if ihad an ipad – the subtle surrender of relationship

I posted this comment on Ox Herding yesterday:

I don’t want happiness.
I want an IPad.
Very simple, really.

If Ihad an Ipad,
I would be able to acquire all the things I want to acquire
and then
I would have power, fame, and fortune.

If Ihad an Ipad.

What would you sacrifice to have that bright, shiny new toy?  The question is not a couched accusation.  I ask because I found myself caught in a moment’s dilemma a few weeks ago.  An email arrived from a group list of mindfulness practitioners that offered a free iPad (yes, in the poem above I’ve inverted the caps in the letters for good reason). All I had to do was go to the Apple site, click on the links and I would get an iPad to beta test some apps.  OK, any opportunity to be pimped out to a technology giant, I’m first in line!  It’s an adorable failing of mine and my family has attempted a few interventions to no success – unless you count that sucking sound of Frank and The Kid falling into the black hole of Kindles, cell phones, notebooks, and nanopods.

Following the instructions carefully, I entered all the relevant information on the website as it dangled luscious pictures over and over again of all the things I could do with my new iPad (which I get to keep after the beta-testing).  My addiction tends to put me in a jhana level I call Fire, Ready, Aim.  Click, yes please include me.  Click, here’s my vital statistics.  Click, yes you can harass my husband about my worst habits.  Click, you can  have my first-born (and no exchange or replacement allowed).  Click, here’s access to my contacts…

It is in moments like this that I am deeply grateful for my years of practice in paranoia.  Contact list?  I don’t think so.  Sacrifice my spouse and first-born, no problem.  Share my Contact List, well… let’s talk about that, shall we?

But there’s no talking to be had with software designed to get more from you than it’s designed to give.  You’ll be proud of me: I let go of my desperate need for an iPad to preserve the sanctity of your email box.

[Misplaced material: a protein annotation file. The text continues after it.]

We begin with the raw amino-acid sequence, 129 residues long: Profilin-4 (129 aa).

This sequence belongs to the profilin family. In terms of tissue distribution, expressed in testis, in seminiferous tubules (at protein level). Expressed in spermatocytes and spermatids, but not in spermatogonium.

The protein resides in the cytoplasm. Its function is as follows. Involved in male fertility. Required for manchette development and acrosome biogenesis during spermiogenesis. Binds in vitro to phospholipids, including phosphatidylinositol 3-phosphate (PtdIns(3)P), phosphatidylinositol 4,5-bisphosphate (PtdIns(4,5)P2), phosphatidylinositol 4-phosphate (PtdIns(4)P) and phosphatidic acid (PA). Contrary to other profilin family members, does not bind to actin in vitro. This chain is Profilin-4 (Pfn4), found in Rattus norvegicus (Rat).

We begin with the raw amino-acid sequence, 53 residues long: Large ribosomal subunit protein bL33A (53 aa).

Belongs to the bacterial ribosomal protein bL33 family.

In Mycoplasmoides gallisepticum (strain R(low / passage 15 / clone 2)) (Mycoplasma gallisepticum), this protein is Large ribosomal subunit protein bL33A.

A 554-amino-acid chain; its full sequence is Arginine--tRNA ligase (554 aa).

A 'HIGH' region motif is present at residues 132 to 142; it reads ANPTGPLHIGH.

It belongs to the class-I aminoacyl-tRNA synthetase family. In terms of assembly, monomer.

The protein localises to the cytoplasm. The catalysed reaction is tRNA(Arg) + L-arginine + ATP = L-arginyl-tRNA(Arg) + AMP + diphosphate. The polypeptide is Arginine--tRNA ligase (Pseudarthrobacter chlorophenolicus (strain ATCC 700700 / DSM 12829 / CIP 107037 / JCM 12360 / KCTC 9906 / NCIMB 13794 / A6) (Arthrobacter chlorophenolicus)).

Starting with yesterday’s post and into this week, I’ll be circling the drain of mindless consumption.  My friends in the US are celebrating Turkey Day and Black Friday (is that a celebration?) this week.  And the world is zooming in on that Season-Who-Should-Be-Renamed. ‘Tis the season for a peek at the subtle ways we are lead astray.  One of the chapters in Stephanie Kaza’s terrific book, Hooked: Buddhist Writings on Greed, Desire, and the Urge to Consume is by Diana Winston titled You are what you download.  Using the 12 links of “dependent (or not) origination,” Winston explores how her addiction was triggered by the Internet:

On the day I realized that I could have anything I wanted over the Internet, I bought ten new books, a subscription to a simple-living magazine, and a pair of black leather boots, and sent myself daily quotes of the Buddha.  The Buddha sent me an email about the law of karma.  He said actions have results.  If I plant a plum pit, I will get a plum tree.  If I practice greed, I will be more greedy.  If I practice generosity, I will be more generous.  Buddhism 101.

It’s easy to get sucked in.  It’s easy in that vortex to have the light that glows from what we value diminish and flicker.  It’s easy to believe then that what we want is so much more valuable than what we have – or are about to give away.  However, that moment in the iPad seduction was more insidious than my usual unrestrained forays into Internet shopping.  For whatever the reason, that split second of realization that I would have to surrender all the names in my address book broke the trance.  I was being asked to offer up relationships of trust for a piece of technology.  Lovely technology, mind you.  Sexy, smooth, vibrant, del.icio.us technology.  And that seductive software made the fatal error of asking me to betray a trust.  Fulfilling Internet-fueled cravings was no longer an individual matter.

Winston goes on to point out that it helps to have more space between the first arising of craving and the grasping (or aversion) that follows.  Although she is quite correct in exploring this aspect of Internet-fueled greed as an individual risk, I realized it is very much a relational risk too.  From the chain emails to i-viral infections, we are asked to expose our connections to others either deliberately or inadvertently.  And, I haven’t even got into the whole exposure process of social networks which are a variant on the body count issue of yesterday’s post.

Winston offers many possible antidotes to being in the thrall of the Internet.  Limiting the time spent, having a one-to-two ratio of time spent on the Internet with time spent with friends and so on.  I like the metaphor that arrived in my mail – the real, drop it off in your box at the end of the laneway mail.

Our electricity company now charges based on the time of day I use my appliances.  High to low peak hours remind me to use the green-zone times to do the wash, run the dishwasher so that I consume less and minimize the impact on my environment.  The potential duplicity of corporations aside, this is a neat sticker to place on my desk, reminding me that there are times when my actions will have a greater relational cost and to use those times wisely.  Looks like Internet offers of satisfying lack go in that red zone.

Thank you for practising,

Genju